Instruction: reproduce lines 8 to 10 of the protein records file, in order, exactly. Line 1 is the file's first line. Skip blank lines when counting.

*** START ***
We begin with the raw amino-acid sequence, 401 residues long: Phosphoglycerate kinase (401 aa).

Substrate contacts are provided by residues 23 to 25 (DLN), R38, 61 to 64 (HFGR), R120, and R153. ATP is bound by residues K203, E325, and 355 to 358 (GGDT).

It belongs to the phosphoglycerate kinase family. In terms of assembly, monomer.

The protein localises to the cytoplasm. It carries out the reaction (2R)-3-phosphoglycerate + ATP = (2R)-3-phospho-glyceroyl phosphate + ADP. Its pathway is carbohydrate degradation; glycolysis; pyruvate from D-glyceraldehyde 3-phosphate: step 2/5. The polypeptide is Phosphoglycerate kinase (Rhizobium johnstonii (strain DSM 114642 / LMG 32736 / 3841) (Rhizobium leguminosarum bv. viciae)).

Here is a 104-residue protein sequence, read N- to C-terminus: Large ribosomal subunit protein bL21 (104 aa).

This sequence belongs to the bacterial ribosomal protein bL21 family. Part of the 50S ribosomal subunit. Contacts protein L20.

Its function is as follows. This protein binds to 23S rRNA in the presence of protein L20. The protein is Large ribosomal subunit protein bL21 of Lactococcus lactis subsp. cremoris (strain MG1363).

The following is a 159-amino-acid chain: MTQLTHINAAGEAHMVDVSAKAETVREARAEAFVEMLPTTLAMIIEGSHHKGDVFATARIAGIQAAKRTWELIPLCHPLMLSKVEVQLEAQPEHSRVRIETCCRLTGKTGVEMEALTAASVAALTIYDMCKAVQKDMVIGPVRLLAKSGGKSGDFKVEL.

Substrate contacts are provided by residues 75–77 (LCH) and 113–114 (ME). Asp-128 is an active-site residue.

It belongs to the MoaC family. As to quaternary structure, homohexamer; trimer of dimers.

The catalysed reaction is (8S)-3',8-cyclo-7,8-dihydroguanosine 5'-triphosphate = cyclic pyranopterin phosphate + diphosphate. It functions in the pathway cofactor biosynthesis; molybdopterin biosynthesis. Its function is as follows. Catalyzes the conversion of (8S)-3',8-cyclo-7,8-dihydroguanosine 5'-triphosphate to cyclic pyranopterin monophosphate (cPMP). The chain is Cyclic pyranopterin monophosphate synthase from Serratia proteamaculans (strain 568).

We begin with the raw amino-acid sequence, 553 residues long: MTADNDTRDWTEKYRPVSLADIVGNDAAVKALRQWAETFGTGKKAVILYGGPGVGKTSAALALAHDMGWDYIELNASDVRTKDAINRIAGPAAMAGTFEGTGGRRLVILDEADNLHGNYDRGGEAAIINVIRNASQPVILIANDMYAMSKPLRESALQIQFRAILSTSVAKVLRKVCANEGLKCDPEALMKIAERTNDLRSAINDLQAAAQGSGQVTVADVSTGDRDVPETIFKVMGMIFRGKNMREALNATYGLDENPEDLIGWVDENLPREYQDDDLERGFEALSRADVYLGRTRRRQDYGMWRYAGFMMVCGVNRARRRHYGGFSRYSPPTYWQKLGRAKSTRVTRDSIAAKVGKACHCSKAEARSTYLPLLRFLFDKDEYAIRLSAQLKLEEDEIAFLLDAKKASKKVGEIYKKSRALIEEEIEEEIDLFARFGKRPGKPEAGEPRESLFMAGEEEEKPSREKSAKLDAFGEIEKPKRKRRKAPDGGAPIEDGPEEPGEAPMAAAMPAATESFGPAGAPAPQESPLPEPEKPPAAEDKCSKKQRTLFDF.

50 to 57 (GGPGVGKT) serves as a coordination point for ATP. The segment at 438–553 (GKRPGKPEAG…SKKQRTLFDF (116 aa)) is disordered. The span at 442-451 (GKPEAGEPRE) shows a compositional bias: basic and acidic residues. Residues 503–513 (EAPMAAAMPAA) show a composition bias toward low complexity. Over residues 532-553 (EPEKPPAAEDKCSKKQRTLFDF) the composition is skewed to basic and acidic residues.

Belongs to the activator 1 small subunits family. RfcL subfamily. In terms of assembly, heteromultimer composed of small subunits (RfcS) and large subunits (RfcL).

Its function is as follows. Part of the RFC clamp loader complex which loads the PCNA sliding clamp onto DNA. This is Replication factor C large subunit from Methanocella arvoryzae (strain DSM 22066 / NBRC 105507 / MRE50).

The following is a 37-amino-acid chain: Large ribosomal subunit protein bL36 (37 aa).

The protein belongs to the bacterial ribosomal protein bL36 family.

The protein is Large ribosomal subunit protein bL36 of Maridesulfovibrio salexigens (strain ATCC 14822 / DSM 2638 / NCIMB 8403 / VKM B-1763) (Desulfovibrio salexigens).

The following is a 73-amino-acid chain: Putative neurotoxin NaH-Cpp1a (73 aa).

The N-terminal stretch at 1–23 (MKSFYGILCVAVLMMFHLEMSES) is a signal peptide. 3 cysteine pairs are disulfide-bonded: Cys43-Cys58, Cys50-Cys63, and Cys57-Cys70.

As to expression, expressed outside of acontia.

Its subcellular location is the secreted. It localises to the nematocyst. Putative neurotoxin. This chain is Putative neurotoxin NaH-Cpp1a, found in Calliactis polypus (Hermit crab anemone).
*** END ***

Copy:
The following is a 159-amino-acid chain: MTQLTHINAAGEAHMVDVSAKAETVREARAEAFVEMLPTTLAMIIEGSHHKGDVFATARIAGIQAAKRTWELIPLCHPLMLSKVEVQLEAQPEHSRVRIETCCRLTGKTGVEMEALTAASVAALTIYDMCKAVQKDMVIGPVRLLAKSGGKSGDFKVEL.

Substrate contacts are provided by residues 75–77 (LCH) and 113–114 (ME). Asp-128 is an active-site residue.

It belongs to the MoaC family. As to quaternary structure, homohexamer; trimer of dimers.